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Frequencies and the science of such

Discussion in 'Recording' started by jmoraragweed, Dec 16, 2002.

  1. jmoraragweed

    jmoraragweed Guest

    Hey all! I'm new here.

    I have a few obscenely newbie questions. I've been recording at home for a few years now, but it's all been trial-and-error, with varying degrees of results.

    pre-1) Does the site have an FAQ? Or can anyone recommend a few good FAQ URLs? I come from the world of linux/oss, so that's kind of how I'm used to learning on my own. ;-)

    1) What is the study of frequencies and such called? Music has Music Theory, but when I read a post that has something like,

    "boost your mid freq eq 6 to 8 dB with a narrow bandwidth "Q". Then move the frequency selector up and down the band until you find that one frequency that really sounds bad. Apply cut at that frequency. You can do this in the low/ mid bass, mid and low/ high regions but be careful not to over do it. Cutting 3 frequencies is about the most you can get away with without doing serious damage to the sound."

    I'm not sure where to begin. Is there a book that explains any of the above in a real-world way? What is the study of such things called?

    2) I'm currently using Samplitude, simply because a) I have a PC b) I have little or no disposable income and c) it was immensely easy to learn. Is there another PC-based software recorder that more professional studios use? Cubase seems to be pretty popular, it seems.

    It's one thing to simply record and mix by ear, sort of dumbing my way through the process. I'd like to be able to be able to mix things so that end-listeners think the recordings are decent, rather than just crap home recordings. I mean, they'll still be crap home recordings - I would just like to hide it a bit better.

    Thanks again for your help. I've read some other posts and everyone here seems pretty cool. I again apologize for the newbie questions.
  2. jmoraragweed

    jmoraragweed Guest

  3. Kurt Foster

    Kurt Foster Distinguished Member

    Jul 2, 2002
    77 Sunset Lane.
    Let's see if I can make this in real world speak...I thought I made it relatively simple but I guess not. I said; "boost your mid freq eq 6 to 8 dB with a narrow bandwidth "Q".
    Boost = (turn up) mid freq. = (middle frequencies) 6 to 8 dB = 6 to 8 decibels / a measure of sound amplitude relates directly to the numbers on your mixer.
    Narrow bandwidth "Q" = bandwidth or "Q" for quality... is how wide or narrow a range the control affects. Wide "Q" would be a wide or broad cut or boost and a narrow "Q" would be a narrow cut or boost. I have never worked with Sampletude so I don't know what the EQ is like..In Cubase you can call up the eq section and there is a graphical representation of the audio spectrum. You can apply some cut to it and it will show the dip on the screen. If you turn the "Q" up or down the dip will become wider and narrower. I hope this helps, remember "there are no dumb questions." Please ask away at this until you understand it. That's what we're here for! .... Good Luck.... Fats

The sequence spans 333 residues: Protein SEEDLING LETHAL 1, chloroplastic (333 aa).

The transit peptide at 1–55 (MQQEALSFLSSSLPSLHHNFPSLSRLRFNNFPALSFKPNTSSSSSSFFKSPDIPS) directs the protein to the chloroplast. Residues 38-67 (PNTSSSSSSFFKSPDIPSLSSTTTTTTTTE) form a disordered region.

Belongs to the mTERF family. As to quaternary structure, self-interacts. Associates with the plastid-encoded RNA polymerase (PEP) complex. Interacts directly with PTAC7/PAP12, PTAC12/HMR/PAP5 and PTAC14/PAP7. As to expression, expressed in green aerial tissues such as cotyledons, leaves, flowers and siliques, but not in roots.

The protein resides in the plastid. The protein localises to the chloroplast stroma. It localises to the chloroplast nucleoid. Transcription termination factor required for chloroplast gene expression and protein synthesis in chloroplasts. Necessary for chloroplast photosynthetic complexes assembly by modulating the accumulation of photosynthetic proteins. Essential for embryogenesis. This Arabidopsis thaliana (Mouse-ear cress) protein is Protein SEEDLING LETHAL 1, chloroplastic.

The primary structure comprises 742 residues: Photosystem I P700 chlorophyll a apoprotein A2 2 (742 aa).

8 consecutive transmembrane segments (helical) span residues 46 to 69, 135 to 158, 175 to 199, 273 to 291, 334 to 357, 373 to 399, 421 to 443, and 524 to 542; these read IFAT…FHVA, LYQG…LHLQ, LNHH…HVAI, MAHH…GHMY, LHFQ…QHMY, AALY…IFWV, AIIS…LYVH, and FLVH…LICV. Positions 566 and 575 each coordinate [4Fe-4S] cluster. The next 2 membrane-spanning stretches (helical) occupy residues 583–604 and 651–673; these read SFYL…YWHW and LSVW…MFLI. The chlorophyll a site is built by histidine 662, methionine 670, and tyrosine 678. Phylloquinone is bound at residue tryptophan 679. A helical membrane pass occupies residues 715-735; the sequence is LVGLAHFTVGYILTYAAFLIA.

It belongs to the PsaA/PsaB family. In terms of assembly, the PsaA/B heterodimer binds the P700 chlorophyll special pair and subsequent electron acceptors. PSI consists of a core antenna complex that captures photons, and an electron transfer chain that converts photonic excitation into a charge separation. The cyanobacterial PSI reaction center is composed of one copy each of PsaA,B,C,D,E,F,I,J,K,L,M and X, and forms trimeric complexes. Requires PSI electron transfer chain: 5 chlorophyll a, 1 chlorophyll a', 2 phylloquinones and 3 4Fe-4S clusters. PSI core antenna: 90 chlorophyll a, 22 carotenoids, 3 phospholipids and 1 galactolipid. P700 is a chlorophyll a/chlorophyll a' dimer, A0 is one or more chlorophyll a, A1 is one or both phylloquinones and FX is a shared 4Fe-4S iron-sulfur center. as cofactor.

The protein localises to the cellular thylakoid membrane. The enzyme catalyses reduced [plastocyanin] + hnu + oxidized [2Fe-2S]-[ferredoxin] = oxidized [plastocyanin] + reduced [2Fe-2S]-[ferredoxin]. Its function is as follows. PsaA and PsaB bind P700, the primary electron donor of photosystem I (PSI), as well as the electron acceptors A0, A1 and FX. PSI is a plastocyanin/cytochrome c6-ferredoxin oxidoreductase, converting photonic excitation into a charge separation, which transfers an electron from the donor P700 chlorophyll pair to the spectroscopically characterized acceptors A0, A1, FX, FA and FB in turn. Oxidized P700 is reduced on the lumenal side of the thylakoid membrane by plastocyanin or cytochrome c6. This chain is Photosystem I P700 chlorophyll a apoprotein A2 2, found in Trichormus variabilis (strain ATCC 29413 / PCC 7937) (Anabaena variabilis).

It's my opinion, I'll play with it if I want to!
  4. jmoraragweed

    jmoraragweed Guest

    That all makes perfect sense. I've just been a bit perplexed by EQ forever. Now it's just a matter of finding a good book, I suppose.

    Blind mixing has always been hit-or-miss: either good or complete mud.
  5. knightfly

    knightfly Active Member

    Jan 18, 2002
    The best all-around book I've seen for what you want is The Mixing Engineer's Handbook, by Bobby Owsinski - Amazon.com sells it if your local bookstore is as useless in this area as mine is...

    What version of Samplitude are you using? If it's fairly new, like 5.58 or later, here's a tip if you haven't already found it -

    Open a VIP (song project)

    hit the Enter key to maximise screen usage

    hit the M key to bring up the virtual mixer

    find the track you want to tweak

    RIGHT click on ANY of the EQ knobs

    a window pops up with sliders for Q, level, and freq for each EQ band (3 bands on older versions, 4 bands on newer)

    move one of the sliders for level UP so there's a change, note the graph line gets a "hump" in it

    If you are doing this during playback, you will HEAR what you do while you SEE the Freq response graph - if you're doing something you plan to do over and over, you can SAVE that preset for later call-up - call it "snare-eq1", or whatever makes sense.

    If you don't like what you've done, click cancel or tweak til you DO like it.

    Buy Bobby's book so you understand what you just did, and why you did/didn't like it.

    Don't get the Mastering Engineer's Handbook, or if you do, don't bother reading it til you're familiar with the Mix one. Walk first, then run... (Then get up, wipe mud from face, try jogging :=)

    All kidding aside, you'll really like the Bobby Owsinski Mix Engineer Handbook - Even if you're an old pro, there are things there you may have forgotten... Steve
  6. jmoraragweed

    jmoraragweed Guest

    Thanks for the book suggestion! That gives me some place to start.
  7. Kurt Foster

    Kurt Foster Distinguished Member

    Jul 2, 2002
    77 Sunset Lane.
    noisey bumble said;
    Just use your ears. Reading is fine and all but the real feat is in learning to use your hearing.. Ear training is the whole ball of wax, so to speak. This only comes with time and expierence. Just mix, mix, mix, record and then mix some more. You will get there! .......... Fats

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